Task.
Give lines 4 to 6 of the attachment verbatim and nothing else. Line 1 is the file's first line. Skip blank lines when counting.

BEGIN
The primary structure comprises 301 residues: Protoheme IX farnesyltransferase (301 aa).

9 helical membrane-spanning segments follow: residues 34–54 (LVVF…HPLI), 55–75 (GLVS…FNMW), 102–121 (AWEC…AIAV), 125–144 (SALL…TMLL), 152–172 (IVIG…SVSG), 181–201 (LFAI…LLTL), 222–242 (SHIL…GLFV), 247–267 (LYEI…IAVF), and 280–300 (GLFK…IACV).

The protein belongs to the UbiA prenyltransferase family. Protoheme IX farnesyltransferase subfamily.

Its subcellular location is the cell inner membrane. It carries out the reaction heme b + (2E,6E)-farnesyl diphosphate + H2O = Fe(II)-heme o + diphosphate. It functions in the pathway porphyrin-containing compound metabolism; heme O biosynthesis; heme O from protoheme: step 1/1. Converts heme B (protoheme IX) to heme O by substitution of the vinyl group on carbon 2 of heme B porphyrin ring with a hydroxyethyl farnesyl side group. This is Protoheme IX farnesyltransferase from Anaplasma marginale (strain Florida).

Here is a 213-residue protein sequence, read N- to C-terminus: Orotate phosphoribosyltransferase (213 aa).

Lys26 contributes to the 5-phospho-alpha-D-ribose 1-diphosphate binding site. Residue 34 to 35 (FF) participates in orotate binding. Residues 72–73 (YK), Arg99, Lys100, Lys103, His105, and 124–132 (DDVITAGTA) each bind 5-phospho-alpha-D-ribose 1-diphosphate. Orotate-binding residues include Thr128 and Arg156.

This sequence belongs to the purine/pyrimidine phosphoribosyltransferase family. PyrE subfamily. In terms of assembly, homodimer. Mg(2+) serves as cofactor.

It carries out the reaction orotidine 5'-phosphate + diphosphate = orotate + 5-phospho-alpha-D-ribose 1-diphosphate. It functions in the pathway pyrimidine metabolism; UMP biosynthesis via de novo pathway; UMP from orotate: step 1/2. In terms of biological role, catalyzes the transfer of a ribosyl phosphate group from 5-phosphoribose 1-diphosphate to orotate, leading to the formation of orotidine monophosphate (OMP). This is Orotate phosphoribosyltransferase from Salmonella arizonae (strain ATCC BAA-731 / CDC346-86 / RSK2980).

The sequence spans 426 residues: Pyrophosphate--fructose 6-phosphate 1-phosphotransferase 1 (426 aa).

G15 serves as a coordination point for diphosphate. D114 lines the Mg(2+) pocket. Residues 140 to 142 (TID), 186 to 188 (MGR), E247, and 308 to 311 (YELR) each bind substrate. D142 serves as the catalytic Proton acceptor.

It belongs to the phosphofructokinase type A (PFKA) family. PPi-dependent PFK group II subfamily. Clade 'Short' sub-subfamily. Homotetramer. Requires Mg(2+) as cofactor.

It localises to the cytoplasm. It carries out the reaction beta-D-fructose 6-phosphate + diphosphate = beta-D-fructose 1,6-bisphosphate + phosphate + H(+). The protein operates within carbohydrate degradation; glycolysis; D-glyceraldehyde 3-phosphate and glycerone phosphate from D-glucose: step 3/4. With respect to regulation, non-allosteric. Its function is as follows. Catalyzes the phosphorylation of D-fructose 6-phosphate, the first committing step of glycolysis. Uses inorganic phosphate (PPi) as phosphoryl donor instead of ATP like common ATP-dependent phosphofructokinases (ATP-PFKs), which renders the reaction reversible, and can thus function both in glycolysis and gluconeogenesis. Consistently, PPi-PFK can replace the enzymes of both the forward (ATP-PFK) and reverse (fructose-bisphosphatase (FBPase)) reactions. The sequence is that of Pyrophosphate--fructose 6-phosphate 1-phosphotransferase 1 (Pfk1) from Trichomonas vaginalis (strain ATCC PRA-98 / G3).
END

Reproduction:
Its subcellular location is the cell inner membrane. It carries out the reaction heme b + (2E,6E)-farnesyl diphosphate + H2O = Fe(II)-heme o + diphosphate. It functions in the pathway porphyrin-containing compound metabolism; heme O biosynthesis; heme O from protoheme: step 1/1. Converts heme B (protoheme IX) to heme O by substitution of the vinyl group on carbon 2 of heme B porphyrin ring with a hydroxyethyl farnesyl side group. This is Protoheme IX farnesyltransferase from Anaplasma marginale (strain Florida).

Here is a 213-residue protein sequence, read N- to C-terminus: Orotate phosphoribosyltransferase (213 aa).

Lys26 contributes to the 5-phospho-alpha-D-ribose 1-diphosphate binding site. Residue 34 to 35 (FF) participates in orotate binding. Residues 72–73 (YK), Arg99, Lys100, Lys103, His105, and 124–132 (DDVITAGTA) each bind 5-phospho-alpha-D-ribose 1-diphosphate. Orotate-binding residues include Thr128 and Arg156.